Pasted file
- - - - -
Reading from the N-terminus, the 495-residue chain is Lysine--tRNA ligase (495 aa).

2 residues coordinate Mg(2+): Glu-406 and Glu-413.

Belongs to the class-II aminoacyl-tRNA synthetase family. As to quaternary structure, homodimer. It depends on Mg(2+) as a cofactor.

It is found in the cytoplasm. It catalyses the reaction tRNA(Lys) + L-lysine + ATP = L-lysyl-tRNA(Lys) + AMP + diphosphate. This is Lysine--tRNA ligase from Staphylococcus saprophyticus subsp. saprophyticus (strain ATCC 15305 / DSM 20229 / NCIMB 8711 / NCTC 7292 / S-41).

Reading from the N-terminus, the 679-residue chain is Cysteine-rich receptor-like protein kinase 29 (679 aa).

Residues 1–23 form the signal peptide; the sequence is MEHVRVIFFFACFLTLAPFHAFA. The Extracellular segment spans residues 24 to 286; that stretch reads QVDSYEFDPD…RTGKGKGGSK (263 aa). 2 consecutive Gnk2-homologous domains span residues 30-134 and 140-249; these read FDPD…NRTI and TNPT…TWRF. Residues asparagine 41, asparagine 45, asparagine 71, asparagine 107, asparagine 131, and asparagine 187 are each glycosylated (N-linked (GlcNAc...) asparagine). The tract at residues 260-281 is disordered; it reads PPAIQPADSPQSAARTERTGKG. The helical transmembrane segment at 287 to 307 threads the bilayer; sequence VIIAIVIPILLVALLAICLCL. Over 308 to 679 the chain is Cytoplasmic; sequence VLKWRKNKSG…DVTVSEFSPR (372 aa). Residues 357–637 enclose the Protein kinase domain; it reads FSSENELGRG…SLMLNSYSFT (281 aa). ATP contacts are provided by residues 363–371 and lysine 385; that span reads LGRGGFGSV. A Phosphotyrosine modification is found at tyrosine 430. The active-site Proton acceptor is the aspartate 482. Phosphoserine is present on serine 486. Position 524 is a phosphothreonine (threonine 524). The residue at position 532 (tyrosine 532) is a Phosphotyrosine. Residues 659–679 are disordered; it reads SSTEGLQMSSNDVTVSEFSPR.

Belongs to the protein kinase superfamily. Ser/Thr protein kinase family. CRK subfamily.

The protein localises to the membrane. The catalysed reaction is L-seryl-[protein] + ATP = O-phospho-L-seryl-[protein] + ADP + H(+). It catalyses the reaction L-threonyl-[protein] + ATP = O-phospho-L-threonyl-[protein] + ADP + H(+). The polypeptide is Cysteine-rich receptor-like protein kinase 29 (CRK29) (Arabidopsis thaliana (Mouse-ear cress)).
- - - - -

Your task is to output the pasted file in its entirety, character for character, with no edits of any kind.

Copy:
Reading from the N-terminus, the 495-residue chain is Lysine--tRNA ligase (495 aa).

2 residues coordinate Mg(2+): Glu-406 and Glu-413.

Belongs to the class-II aminoacyl-tRNA synthetase family. As to quaternary structure, homodimer. It depends on Mg(2+) as a cofactor.

It is found in the cytoplasm. It catalyses the reaction tRNA(Lys) + L-lysine + ATP = L-lysyl-tRNA(Lys) + AMP + diphosphate. This is Lysine--tRNA ligase from Staphylococcus saprophyticus subsp. saprophyticus (strain ATCC 15305 / DSM 20229 / NCIMB 8711 / NCTC 7292 / S-41).

Reading from the N-terminus, the 679-residue chain is Cysteine-rich receptor-like protein kinase 29 (679 aa).

Residues 1–23 form the signal peptide; the sequence is MEHVRVIFFFACFLTLAPFHAFA. The Extracellular segment spans residues 24 to 286; that stretch reads QVDSYEFDPD…RTGKGKGGSK (263 aa). 2 consecutive Gnk2-homologous domains span residues 30-134 and 140-249; these read FDPD…NRTI and TNPT…TWRF. Residues asparagine 41, asparagine 45, asparagine 71, asparagine 107, asparagine 131, and asparagine 187 are each glycosylated (N-linked (GlcNAc...) asparagine). The tract at residues 260-281 is disordered; it reads PPAIQPADSPQSAARTERTGKG. The helical transmembrane segment at 287 to 307 threads the bilayer; sequence VIIAIVIPILLVALLAICLCL. Over 308 to 679 the chain is Cytoplasmic; sequence VLKWRKNKSG…DVTVSEFSPR (372 aa). Residues 357–637 enclose the Protein kinase domain; it reads FSSENELGRG…SLMLNSYSFT (281 aa). ATP contacts are provided by residues 363–371 and lysine 385; that span reads LGRGGFGSV. A Phosphotyrosine modification is found at tyrosine 430. The active-site Proton acceptor is the aspartate 482. Phosphoserine is present on serine 486. Position 524 is a phosphothreonine (threonine 524). The residue at position 532 (tyrosine 532) is a Phosphotyrosine. Residues 659–679 are disordered; it reads SSTEGLQMSSNDVTVSEFSPR.

Belongs to the protein kinase superfamily. Ser/Thr protein kinase family. CRK subfamily.

The protein localises to the membrane. The catalysed reaction is L-seryl-[protein] + ATP = O-phospho-L-seryl-[protein] + ADP + H(+). It catalyses the reaction L-threonyl-[protein] + ATP = O-phospho-L-threonyl-[protein] + ADP + H(+). The polypeptide is Cysteine-rich receptor-like protein kinase 29 (CRK29) (Arabidopsis thaliana (Mouse-ear cress)).